As President Oscar Arias’ administration stalls on a national plan to improve English instruction, private groups are stepping in to help teachers hone their craft.
The Costa Rican-North American Cultural Center organized its 24th annual three-day conference this week for about 650 English teachers, mostly from Costa Rica.
They attended workshops on classroom tools such as film, software, storytelling and Feng Shui.
As more high-tech companies settle here and English becomes a requisite for job seekers, English teachers are under pressure to improve their instruction.
“When we open the help-wanted ads, we see English is no longer (just) a plus. It determines whether students get a job…or get promoted,” said Arturo Muñoz, the center’s academic director.
The teachers select nine of 110 workshops, in addition to attending four keynote speeches by lifelong teachers from England, Panama and Guatemala, and a storyteller from the African country of Benin. Teachers paid $50 to attend the conference, whose $35,000 cost was largely shouldered by publishing houses, the U.S. Embassy and the cultural center.
The biggest obstacle to English instruction, said Education Minister Leonardo Garnier, is that many teachers do not speak the language well. Because of an English teacher shortage, the ministry is giving oneyear positions even to instructors who fail the English diagnostic test.
President Oscar Arias is expected to present a long-awaited plan March 11 to teach English to English teachers who do poorly on the tests. Teachers will likely be removed from the classroom for weeklong trainings, Garnier said, while their students watch English movies or read books.
The plan hit a snag in September when Planning Minister Kevin Casas, its head author, resigned abruptly over a scandal.
Garnier now insists that come March, English will become a “priority” for the Arias administration.
Three regional English advisers for the Education Ministry did not want to wait.
Sitting in on classes, they noticed that English teachers did not speak enough English, and they didn’t have good materials. Their solution won them a $500 prize from the U.S. Embassy, presented yesterday at the conference.
Yasmín Mayorga, Esmeralda Montero and Carmen Jiménez started meeting four times a month in late 2005 to create materials for English classes. They enlisted native speakers from Europe, Canada and the United States to read texts from newspapers, then they wrote exercises testing students’ comprehension.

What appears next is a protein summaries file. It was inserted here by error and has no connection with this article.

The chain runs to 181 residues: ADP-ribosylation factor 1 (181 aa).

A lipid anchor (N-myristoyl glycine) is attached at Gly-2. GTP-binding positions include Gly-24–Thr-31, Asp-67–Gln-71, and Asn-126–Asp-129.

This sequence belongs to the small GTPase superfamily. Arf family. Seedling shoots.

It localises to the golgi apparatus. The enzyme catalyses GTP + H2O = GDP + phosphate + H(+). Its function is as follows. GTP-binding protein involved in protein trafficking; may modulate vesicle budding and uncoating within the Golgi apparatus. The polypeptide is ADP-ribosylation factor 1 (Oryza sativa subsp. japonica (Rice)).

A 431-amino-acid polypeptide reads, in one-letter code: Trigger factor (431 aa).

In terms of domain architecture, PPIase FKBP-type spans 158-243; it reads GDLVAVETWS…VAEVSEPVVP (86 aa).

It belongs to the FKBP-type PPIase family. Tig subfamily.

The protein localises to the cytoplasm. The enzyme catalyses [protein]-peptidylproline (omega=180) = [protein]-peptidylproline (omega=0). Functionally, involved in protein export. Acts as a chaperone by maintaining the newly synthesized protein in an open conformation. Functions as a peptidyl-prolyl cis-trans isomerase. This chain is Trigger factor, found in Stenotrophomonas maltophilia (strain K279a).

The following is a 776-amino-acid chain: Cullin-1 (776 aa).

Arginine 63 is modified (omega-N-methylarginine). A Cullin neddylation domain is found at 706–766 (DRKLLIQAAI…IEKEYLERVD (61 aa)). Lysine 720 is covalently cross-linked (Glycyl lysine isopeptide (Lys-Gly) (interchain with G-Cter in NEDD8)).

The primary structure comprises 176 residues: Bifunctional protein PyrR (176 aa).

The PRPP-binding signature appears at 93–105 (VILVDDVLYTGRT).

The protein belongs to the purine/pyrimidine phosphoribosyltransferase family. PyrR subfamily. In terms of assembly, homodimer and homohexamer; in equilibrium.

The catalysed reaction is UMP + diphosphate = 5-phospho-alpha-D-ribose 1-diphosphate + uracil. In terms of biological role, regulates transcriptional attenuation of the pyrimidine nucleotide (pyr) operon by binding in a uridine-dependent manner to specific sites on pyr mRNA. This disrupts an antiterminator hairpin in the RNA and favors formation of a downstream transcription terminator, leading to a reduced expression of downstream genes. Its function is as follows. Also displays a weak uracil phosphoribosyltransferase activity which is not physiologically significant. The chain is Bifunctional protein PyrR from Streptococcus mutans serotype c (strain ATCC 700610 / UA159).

Drawing from their own wallets, the three women distributed CDs and texts to seventh-grade teachers last March in the northern provinces of Guanacaste, Puntarenas and Alajuela. They also recorded material for eighth and ninth grades, and they will ask the Education Ministry for funding to package and distribute it.
The work is meticulous and extensive.
The CD for ninth-graders, for instance, has more than 100 short clips about sports, nature, technology, music and other topics.
As students listen, they complete true-false, fill-in-the-blank and multiple-choice exercises, compiled in a 62-page document.
“One of the big problems is that the teachers are speaking Spanish,”Montero said “If they don’t want to (speak English) or can’t, well, here’s the material.”
But even with self-starters like Montero, the public education system comes up short, and young professionals are increasingly turning to private English lessons.
The cultural center has an average of about 6,000 students, about twice the number as four years ago. The center has opened five new sites throughout the country since 2005.
Students come with a sense of urgency, Muñoz said.
“People say, ‘I need to learn English in two months,’” he said. “That’s not going to happen.”
Speaking at the conference, acting U.S. Ambassador Peter Brennan said the language’s quirks make learning it tough. Quoting the U.S. comedian George Carlin, he said, “If people from Poland are called Poles, why aren’t people from Holland called Holes?”
Garnier said studying would pay off, and not just in job prospects.